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There is an impressive monument in St Saviour’s Cemetery, Goulburn holding the remains of Frederick Horton Horn, his wife Elizabeth Ann and grandson Frederick Walter.
Frederick Horton Horn was a builder who left a legacy of buildings which still stand in Goulburn today. Born in London in 1829, he arrived in Goulburn in the mid 1850s and started his business as a builder and contractor. He and his wife Elizabeth had nine children, five sons and four daughters.
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He was Mayor of Goulburn for four years as well as a horse racing judge; on the jury of the trial for the Lambing Flat Riots; a court magistrate; St Saviour’s Church warden and an active member of the Mechanics’ Institute.
His first important building was Lansdowne Terrace, located in Sloane Street close to Mundy Street. Lansdowne House was demolished to construct the overhead railway bridge in 1916. Lansdowne Terrace, an impressive semi-detached building as shown in the photograph, was for a time, the home of Bishop Mesac Thomas (a convenient location for the Bishop being opposite Ottiwell House, the residence of Archdeacon Puddicombe).
The Sisters of Mercy contracted Frederick to build a convent for them in Clinton Street, Goulburn in January, 1861. The cost of the whole project was £2,250.The building still stands and has been recently restored to its former glory.
Hurstville, the impressive Cowper St villa, was designed by J Goold of Sydney for Mrs Hurst and built by Frederick Horn in 1862.
In May, 1865 the tender of Mr F Horn was accepted for the erection of St Nicholas’ parsonage at the Old Township and Mr H Lord was appointed to superintend the work. It is an impressive two-storey stone building with stone stable, known as Leigh House in Chantry Street.
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The railway came to Goulburn in 1869. Frederick was Mayor at the time and presided over the official opening and planting of the Oak tree in Belmore Square by Lady Belmore. He was also the builder of the railway station, the carriage shed, the goods shed north. Earlier, he built the Marulan railway station and later, Yass railway station.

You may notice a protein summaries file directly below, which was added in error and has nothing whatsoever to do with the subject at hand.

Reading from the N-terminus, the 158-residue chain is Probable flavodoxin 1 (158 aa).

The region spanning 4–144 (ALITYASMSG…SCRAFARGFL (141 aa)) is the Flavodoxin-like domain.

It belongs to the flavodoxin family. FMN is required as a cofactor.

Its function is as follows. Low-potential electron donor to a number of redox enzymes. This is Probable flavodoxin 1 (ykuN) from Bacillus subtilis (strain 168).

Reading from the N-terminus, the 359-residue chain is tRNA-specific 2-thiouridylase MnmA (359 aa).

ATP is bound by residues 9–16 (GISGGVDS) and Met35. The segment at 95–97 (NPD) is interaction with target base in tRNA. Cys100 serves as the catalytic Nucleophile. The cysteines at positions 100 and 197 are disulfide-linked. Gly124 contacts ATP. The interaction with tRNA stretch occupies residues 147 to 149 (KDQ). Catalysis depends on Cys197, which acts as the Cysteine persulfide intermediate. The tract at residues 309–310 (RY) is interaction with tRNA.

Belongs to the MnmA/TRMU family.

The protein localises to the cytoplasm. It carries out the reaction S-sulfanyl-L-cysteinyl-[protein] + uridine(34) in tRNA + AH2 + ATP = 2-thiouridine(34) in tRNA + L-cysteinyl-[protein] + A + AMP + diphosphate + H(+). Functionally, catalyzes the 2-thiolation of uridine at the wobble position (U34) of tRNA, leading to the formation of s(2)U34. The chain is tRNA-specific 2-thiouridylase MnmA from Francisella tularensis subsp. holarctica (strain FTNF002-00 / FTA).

In 1870, construction started on Bishopthorpe, the future residence of the Bishop of Goulburn, Mesac Thomas. A large number of local dignitaries attended when Mrs Rossi laid the corner-stone. Thirteen parties competed for the works, however Frederick was successful with a price of £4599.

The architect was Mr J Hilly, working from design concepts of the Bishop and the Reverend AD Soares. It was built on land overlooking the surrounding countryside gifted partly from FRL Rossi and a government grant. Bluestone quarried on the property, relieved with Wingello sandstone was used in the build.
Saint Patrick’s College built in 1874, was designed by Goulburn architect A Stombucco. The contractors were Mr Duncan, who did all the stonework, and Mr Horn, who did the finishing and trades work.
The new Bank of New South Wales was built in 1879 on the northwest corner of Auburn and Verner Streets. It was a large two- storey building designed by Sydney architect, George Mansfield, and built by Horn.
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The 1872 Greville Directory shows Frederick Horn living in Auburn Street. However by 1877 the family was living in Richmond Villa on the southwest corner of Clinton and Bourke Streets.
Behind the home was Frederick Horn’s timber yard. In 1877 a violent thunderstorm occurred in Goulburn, causing severe damage to the yard despite the fact that Horn had built a retaining wall to protect the yard from the creek which ran behind the property.
An ironbark log, 45 feet long was carried some distance and several large logs and a mass of timber was carried as far as Blackshaw’s paddock (near Goulburn Golf Club).
The Goulburn Post Office was designed by the Colonial Architect James Barnett and built by Frederick Horn. The circa1880 building originally had a central carriageway leading to the rear courtyard. A public holiday was declared for the opening.
St Saviour’s Cathedral was designed by Edmund Blacket. The laying of the foundation stone on January 30, 1874 by Bishop Mesac Thomas was commemorated with a gift from the parishioners to Mrs Thomas of a Myall wood box containing 225 sovereigns. Frederick Horn was the Clerk of Works from 1874 to his death in 1882.
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Frederick owned several lots of land in Goulburn and built eight identical houses in Horne Square. Mrs Horn was living in one of these cottages at the time of her death. The houses still stand in 2022.
After Frederick’s death, his sons Henry and George continued the construction business, trading as Horn Brothers.
In March, 1882 Frederick’s grandson died only two months after Frederick. Frederick Walter was the son of Henry and Edith Horn and was only 13 months old. Sadly, less than a year later Henry died following a gun accident whilst out shooting at Tirranna. He was 28 years old and left a wife and a newly born baby.
Elizabeth Horn died at her residence Brooklyn, Horn Square on April 6, 1889 and is buried in the family plot in St Saviour’s Cemetery along with her husband and grandson.
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